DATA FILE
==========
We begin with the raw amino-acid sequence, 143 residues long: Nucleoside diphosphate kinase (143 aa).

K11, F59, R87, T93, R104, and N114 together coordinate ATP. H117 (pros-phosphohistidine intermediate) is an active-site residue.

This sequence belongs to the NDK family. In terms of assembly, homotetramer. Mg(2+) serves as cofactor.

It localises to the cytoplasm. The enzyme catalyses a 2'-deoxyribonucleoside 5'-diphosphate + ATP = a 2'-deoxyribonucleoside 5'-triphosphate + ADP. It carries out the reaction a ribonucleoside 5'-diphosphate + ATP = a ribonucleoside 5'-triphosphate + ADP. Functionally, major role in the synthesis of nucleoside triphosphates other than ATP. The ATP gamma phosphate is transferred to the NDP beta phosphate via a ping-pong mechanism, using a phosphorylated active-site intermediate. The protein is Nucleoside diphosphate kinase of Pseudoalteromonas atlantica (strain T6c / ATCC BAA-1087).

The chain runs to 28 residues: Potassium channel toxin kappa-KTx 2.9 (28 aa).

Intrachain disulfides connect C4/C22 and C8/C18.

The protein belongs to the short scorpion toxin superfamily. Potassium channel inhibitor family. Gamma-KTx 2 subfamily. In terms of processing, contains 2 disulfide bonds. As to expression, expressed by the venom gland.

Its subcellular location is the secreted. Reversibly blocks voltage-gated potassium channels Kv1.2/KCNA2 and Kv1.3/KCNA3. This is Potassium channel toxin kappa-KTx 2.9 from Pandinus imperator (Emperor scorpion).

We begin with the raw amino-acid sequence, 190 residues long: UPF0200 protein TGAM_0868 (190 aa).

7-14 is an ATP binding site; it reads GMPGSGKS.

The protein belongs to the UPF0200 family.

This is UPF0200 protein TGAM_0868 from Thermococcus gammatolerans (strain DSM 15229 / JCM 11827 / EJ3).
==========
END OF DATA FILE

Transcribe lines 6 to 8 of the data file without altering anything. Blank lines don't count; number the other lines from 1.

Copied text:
Intrachain disulfides connect C4/C22 and C8/C18.

The protein belongs to the short scorpion toxin superfamily. Potassium channel inhibitor family. Gamma-KTx 2 subfamily. In terms of processing, contains 2 disulfide bonds. As to expression, expressed by the venom gland.

Its subcellular location is the secreted. Reversibly blocks voltage-gated potassium channels Kv1.2/KCNA2 and Kv1.3/KCNA3. This is Potassium channel toxin kappa-KTx 2.9 from Pandinus imperator (Emperor scorpion).